Amendments to City Charter on November 3 Ballot

Oklahoma City set a special election on for proposed City Charter amendments. The vote on a total of nine propositions coincides with the November 3 statewide general election.

These charter amendments are primarily intended to modernize wording, address inconsistencies and resolve discrepancies with state law. Mayor David Holt named a Charter Review Committee which met from February through June, crafting the proposed amendments after considering a wide range of issues.

The committee members were: Ward 8 Councilman Mark K. Stoneciper and Sharon Voorhees were co-chairs. Joining them on the panel were Leslie Batchelor, Miriam Campos, Ward 2 Councilperson James Cooper, Stan Evans and Rachel Pappy.

Voters will consider the nine proposed amendments as separate propositions with a “yes” or “no” vote. Each requires a simple majority to pass. If approved, the governor must also review and sign voter-approved Charter amendments for them to formally become law.

Proposition 1 would make minor changes regarding elections for Mayor and Council. The February “primary” election would become the “general” election. April’s “general” election would be designated a “runoff” election. Council members and the mayor would assume office four weeks after the runoff, instead of one week. Required election notices and candidacy declarations would be changed to comply with current state law, which already supersedes the Charter’s outdated language.

Proposition 2 would change the description of requirements for those running for mayor or a seat on the Council. Required time to live in Oklahoma City before filing for office would shorten from 3 years to 1 year. Candidates would be required to be a registered city voter for the year preceding a formal declaration of candidacy. Candidates for Council seats would also be required to be registered to vote in the ward in which they are running for at least a year before a candidacy.

Proposition 3 would extend the time period from 15 days to 30 days to call a special election, or to appoint a temporary Mayor, if the office is vacant. It makes the time period consistent with the same requirement for vacant Council seats. Appointment of a temporary Mayor can only occur if the vacancy is in the last year of the term.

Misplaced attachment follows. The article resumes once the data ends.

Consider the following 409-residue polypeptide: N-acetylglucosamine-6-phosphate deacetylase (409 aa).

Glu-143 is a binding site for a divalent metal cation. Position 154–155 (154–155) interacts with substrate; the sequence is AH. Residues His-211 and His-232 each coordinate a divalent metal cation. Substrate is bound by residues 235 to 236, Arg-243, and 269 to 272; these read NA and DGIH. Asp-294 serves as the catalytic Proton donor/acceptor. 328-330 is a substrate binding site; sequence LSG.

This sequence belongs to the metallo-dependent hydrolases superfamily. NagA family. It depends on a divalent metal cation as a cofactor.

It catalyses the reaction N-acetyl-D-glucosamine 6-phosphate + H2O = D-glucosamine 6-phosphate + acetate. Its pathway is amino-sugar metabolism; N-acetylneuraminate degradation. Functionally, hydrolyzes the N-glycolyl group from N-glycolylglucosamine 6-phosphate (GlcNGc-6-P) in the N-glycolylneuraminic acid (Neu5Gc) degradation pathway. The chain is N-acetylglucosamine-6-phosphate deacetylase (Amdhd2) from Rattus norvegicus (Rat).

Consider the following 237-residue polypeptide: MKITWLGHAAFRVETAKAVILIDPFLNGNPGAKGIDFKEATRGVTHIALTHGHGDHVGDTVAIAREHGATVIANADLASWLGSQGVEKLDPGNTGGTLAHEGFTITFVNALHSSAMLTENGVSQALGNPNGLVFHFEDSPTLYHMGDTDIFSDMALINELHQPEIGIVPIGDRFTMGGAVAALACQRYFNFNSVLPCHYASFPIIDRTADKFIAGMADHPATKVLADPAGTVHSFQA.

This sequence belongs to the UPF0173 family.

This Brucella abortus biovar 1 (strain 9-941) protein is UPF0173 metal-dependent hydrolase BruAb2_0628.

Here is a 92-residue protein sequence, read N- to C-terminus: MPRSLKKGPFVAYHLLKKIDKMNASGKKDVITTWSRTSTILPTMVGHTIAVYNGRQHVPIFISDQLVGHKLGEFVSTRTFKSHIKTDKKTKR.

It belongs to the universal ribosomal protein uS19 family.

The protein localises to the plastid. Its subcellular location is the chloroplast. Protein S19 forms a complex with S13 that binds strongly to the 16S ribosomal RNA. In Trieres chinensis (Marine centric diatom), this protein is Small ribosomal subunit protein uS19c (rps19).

Proposition 4 would amend an outdated requirement for Council meetings to match the current practice of setting meeting schedules by ordinance. The Council currently meets every other Tuesday.

Proposition 5 would allow the Mayor or a Councilmember to provide information to the city manager about a City employee’s job performance. The information would be required to be based on direct personal knowledge, or a signed, written statement from a resident. The Charter prohibits the Mayor or Councilmembers from giving orders to City Manager subordinates, and from directing or requesting appointment or removal of a City employee. The narrow proposed change in Proposition 5 would explicitly provide a way for the Mayor and Councilmembers to provide positive or negative feedback without violating the Charter.

Proposition 6 would clarify who is in the City’s Division of Public Affairs, which is under the direct control of the City Council. The division would include the City Manager, municipal counselor, auditor, court judges and boards, commissions and committees creaed by the mayor and council.

Proposition 7 would change the term “Councilman” to “Councilmember” or “Councilor” where the Charter refers to Council representatives. This proposition would enact a new Section 11 directing the city clerk to work with the municipal counselor to make changes throughout the charter.

Proposition 8 would amend the section of the Charter granting powers to the City government, and reformat it into five subsections for easier reading. It would also add the word “welfare” to the list of powers for enacting and enforcing ordinances “to protect health, safety, welfare, life or property.”

Proposition 9 would re-word a section heading and more clearly state its apparent, original intent to prevent improper transactions related to certain businesses, and City franchise agreements. It would prevent City employees and officers from accepting things of value on terms unavailable to the general public from privately-owned transportation businesses and utilities. It would allow for franchises and contracts to be conditioned upon free service for City employees and officers while engaged in official duties.

All Oklahoma City voters who were registered by Oct. 9 are eligible to cast a ballot in the Nov. 3 special election. Voters registered at their current address are already eligible.

The ballot language and other documents are posted at